Wednesday, February 01, 2006

Cynical Acceptance of Corruption?

When corruption reaches the highest levels of an African government and the donor governments know what is going on while they continue to pour millions in the name of ‘aid’ into the clutches of the same government ministers, something is really wrong with their good sense of right and wrong, and their priorities.

Alex Singleton of the Globalisation Institute writes consistent sense about the vast and extravagant waste of taxpayers’ money on so-called ‘aid’ (read it regularly at:

He quotes a piece from The Guardian (UK) that would be astonishing if it was only published in ‘Private Eye’, the satirical weekly, but it is beyond that when a daily newspaper features it (and, I might add a daily Newspaper with a less than approving attitude from those concerned about the views of some of its columnists on subjects like terrorism).

“In Kenya, it is increasingly clear that UK taxpayers are getting poor value for the development aid they are sending. As
the Guardian reported yesterday, Kenya's anti-corruption tsar went AWOL, eventually found hiding in an Oxford college. "It didn't take a genius, after all, to guess that when the official responsible for policing an African government's finances flees, something is seriously amiss," says the Guardian. The paper continues:

The contents of a 36-page dossier compiled in exile are being drip-fed to a transfixed audience. His dossier accuses a clutch of key ministers, including the finance minister, of setting up bogus contracts designed to steal hundreds of millions of dollars in public funds. The scandal stretches to the top, for, despite being briefed by Githongo, President Mwai Kibaki took no action. All those named protest their innocence. But if the claims are true - and few whistleblowers come with more credibility than Githongo - Kenya's three-year-old government has not so much broken with the sleazy practices of Daniel arap Moi's administration as raised them to new levels of sophistication.”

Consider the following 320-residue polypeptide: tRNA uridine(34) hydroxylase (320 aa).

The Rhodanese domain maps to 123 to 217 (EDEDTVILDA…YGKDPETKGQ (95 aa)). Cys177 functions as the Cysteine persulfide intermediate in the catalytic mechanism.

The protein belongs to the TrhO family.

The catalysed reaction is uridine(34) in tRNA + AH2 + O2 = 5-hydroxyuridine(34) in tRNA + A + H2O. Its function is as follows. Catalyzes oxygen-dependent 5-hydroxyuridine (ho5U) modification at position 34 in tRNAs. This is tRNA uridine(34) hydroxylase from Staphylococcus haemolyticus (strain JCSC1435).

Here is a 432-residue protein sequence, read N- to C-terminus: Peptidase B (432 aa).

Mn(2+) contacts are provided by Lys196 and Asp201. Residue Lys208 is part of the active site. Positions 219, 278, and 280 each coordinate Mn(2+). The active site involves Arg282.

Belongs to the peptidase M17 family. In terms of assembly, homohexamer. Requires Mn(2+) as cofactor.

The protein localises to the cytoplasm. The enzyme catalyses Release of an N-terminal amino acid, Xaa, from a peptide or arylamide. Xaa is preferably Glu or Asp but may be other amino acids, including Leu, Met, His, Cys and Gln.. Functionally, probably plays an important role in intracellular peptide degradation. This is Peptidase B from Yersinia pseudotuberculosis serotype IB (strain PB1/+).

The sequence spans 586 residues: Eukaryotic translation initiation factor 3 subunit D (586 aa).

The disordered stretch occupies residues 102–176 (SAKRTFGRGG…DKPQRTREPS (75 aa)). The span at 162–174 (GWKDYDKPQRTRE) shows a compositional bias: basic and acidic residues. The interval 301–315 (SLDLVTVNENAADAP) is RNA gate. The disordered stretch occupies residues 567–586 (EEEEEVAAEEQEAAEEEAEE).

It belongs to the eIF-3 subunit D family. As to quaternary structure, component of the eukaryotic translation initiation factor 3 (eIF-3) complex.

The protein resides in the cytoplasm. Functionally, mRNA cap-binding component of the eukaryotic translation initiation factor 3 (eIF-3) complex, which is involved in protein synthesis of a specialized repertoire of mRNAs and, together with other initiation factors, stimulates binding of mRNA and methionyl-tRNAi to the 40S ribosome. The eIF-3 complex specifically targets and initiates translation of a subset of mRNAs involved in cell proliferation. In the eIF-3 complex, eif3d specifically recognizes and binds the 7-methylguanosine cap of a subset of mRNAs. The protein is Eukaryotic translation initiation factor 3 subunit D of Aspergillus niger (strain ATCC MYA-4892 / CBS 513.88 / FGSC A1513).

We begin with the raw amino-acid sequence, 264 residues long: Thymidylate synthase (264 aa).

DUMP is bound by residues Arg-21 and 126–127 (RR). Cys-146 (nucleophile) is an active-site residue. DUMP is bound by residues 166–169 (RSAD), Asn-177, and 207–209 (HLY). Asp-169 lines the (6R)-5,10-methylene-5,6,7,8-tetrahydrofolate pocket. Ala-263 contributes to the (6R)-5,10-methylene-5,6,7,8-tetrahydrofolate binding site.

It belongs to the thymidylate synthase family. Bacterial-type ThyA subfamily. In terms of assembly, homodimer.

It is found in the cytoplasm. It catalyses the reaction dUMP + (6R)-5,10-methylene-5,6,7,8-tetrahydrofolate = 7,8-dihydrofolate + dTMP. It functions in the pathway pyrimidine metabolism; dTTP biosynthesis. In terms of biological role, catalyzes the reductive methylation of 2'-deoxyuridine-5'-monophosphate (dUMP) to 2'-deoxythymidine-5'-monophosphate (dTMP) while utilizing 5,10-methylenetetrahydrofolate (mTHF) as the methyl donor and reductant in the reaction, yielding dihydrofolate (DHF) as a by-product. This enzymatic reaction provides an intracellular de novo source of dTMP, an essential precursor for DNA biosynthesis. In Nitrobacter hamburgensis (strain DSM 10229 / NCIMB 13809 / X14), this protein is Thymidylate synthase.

Just what are the ‘reasons of state’ that justify accepting this behaviour as worthy of British taxpayers giving up part of their incomes to fund the bank accounts of already rich ministers? It reminds me of the evident truth of the remark that foreign aid ‘took money from the poor in the rich world to give to the rich in the poor world’.

Adam Smith witnessed much corruption in British governments in the 18th century. This behaviour continued into the early 19th century in so-called ‘subsidies’ to European monarchs to keep them on the British side in its wars. For all that Britain apparently does at the highest level in ensuring ‘blind eyes’ at turned by Ministers to the corruption of foreign governments who take sustenance out of the mouths of their people, their corrupt clients can hardly ever be accused of being partial to public support for the international policies of Britain in any for a the craven ministers attend. So their complicity in funding the corrupt does not even produce what they normally call ‘value for money’! Their corrupt clients usually over themselves in the rush to condemn Britain on the big issues of the day.

Those who deal in corruption by knowingly funding it, ignoring it when it is exposed or defending it for 'reasons of state', end up as corrupt as the people they force UK taxpayers to fund. Worse, their silence when it is exposed, as it is today in Alex Singleton’s blog and The Guardian newspaper, is as good as lying about it too.


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